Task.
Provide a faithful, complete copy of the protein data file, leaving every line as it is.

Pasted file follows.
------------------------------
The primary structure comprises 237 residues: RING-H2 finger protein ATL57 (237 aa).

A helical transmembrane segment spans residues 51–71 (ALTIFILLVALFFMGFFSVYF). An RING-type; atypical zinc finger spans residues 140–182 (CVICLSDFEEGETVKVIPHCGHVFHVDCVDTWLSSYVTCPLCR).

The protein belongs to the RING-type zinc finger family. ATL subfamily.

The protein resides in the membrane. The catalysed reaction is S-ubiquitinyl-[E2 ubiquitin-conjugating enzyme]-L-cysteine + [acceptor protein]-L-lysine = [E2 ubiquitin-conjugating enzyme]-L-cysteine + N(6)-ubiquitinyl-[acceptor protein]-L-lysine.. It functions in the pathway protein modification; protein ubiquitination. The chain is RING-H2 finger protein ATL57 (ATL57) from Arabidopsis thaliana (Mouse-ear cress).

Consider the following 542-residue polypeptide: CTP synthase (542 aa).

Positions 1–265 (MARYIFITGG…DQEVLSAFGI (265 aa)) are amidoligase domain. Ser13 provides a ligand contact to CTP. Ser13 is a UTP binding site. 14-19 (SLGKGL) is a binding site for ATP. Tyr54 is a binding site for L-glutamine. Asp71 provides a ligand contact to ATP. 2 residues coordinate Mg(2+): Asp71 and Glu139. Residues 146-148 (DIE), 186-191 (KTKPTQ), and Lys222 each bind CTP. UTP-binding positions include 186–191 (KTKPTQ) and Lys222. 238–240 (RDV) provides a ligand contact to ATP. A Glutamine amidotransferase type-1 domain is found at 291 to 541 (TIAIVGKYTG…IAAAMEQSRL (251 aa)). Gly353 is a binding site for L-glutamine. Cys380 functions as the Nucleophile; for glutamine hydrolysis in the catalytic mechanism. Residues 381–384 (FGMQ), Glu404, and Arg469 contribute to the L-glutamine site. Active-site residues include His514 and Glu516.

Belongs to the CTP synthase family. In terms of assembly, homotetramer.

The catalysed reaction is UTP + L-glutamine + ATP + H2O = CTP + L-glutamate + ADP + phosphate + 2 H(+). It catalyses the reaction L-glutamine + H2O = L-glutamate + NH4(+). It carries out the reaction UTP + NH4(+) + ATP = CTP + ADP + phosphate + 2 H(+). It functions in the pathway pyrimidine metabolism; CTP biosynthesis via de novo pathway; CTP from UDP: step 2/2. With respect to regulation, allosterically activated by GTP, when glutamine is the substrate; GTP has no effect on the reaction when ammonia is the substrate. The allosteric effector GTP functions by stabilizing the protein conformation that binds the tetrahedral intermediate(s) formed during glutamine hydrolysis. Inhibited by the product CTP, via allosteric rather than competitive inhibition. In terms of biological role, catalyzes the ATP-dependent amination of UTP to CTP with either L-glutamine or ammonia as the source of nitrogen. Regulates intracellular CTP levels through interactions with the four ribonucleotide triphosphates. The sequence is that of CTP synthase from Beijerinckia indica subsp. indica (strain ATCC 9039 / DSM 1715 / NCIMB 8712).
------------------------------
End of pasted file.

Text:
The primary structure comprises 237 residues: RING-H2 finger protein ATL57 (237 aa).

A helical transmembrane segment spans residues 51–71 (ALTIFILLVALFFMGFFSVYF). An RING-type; atypical zinc finger spans residues 140–182 (CVICLSDFEEGETVKVIPHCGHVFHVDCVDTWLSSYVTCPLCR).

The protein belongs to the RING-type zinc finger family. ATL subfamily.

The protein resides in the membrane. The catalysed reaction is S-ubiquitinyl-[E2 ubiquitin-conjugating enzyme]-L-cysteine + [acceptor protein]-L-lysine = [E2 ubiquitin-conjugating enzyme]-L-cysteine + N(6)-ubiquitinyl-[acceptor protein]-L-lysine.. It functions in the pathway protein modification; protein ubiquitination. The chain is RING-H2 finger protein ATL57 (ATL57) from Arabidopsis thaliana (Mouse-ear cress).

Consider the following 542-residue polypeptide: CTP synthase (542 aa).

Positions 1–265 (MARYIFITGG…DQEVLSAFGI (265 aa)) are amidoligase domain. Ser13 provides a ligand contact to CTP. Ser13 is a UTP binding site. 14-19 (SLGKGL) is a binding site for ATP. Tyr54 is a binding site for L-glutamine. Asp71 provides a ligand contact to ATP. 2 residues coordinate Mg(2+): Asp71 and Glu139. Residues 146-148 (DIE), 186-191 (KTKPTQ), and Lys222 each bind CTP. UTP-binding positions include 186–191 (KTKPTQ) and Lys222. 238–240 (RDV) provides a ligand contact to ATP. A Glutamine amidotransferase type-1 domain is found at 291 to 541 (TIAIVGKYTG…IAAAMEQSRL (251 aa)). Gly353 is a binding site for L-glutamine. Cys380 functions as the Nucleophile; for glutamine hydrolysis in the catalytic mechanism. Residues 381–384 (FGMQ), Glu404, and Arg469 contribute to the L-glutamine site. Active-site residues include His514 and Glu516.

Belongs to the CTP synthase family. In terms of assembly, homotetramer.

The catalysed reaction is UTP + L-glutamine + ATP + H2O = CTP + L-glutamate + ADP + phosphate + 2 H(+). It catalyses the reaction L-glutamine + H2O = L-glutamate + NH4(+). It carries out the reaction UTP + NH4(+) + ATP = CTP + ADP + phosphate + 2 H(+). It functions in the pathway pyrimidine metabolism; CTP biosynthesis via de novo pathway; CTP from UDP: step 2/2. With respect to regulation, allosterically activated by GTP, when glutamine is the substrate; GTP has no effect on the reaction when ammonia is the substrate. The allosteric effector GTP functions by stabilizing the protein conformation that binds the tetrahedral intermediate(s) formed during glutamine hydrolysis. Inhibited by the product CTP, via allosteric rather than competitive inhibition. In terms of biological role, catalyzes the ATP-dependent amination of UTP to CTP with either L-glutamine or ammonia as the source of nitrogen. Regulates intracellular CTP levels through interactions with the four ribonucleotide triphosphates. The sequence is that of CTP synthase from Beijerinckia indica subsp. indica (strain ATCC 9039 / DSM 1715 / NCIMB 8712).